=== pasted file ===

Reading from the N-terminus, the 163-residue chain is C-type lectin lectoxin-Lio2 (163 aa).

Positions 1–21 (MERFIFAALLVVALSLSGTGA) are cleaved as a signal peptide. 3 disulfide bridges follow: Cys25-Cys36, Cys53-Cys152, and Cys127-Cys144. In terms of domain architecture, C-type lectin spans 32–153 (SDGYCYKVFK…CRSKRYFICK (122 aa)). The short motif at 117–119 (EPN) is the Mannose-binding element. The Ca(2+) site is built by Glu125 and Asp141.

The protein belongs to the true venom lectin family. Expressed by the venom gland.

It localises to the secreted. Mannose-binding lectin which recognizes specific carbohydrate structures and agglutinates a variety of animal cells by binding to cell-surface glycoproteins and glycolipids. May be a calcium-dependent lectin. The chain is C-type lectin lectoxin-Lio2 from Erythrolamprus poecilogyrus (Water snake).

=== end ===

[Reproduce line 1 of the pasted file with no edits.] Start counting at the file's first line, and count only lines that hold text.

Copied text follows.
Reading from the N-terminus, the 163-residue chain is C-type lectin lectoxin-Lio2 (163 aa).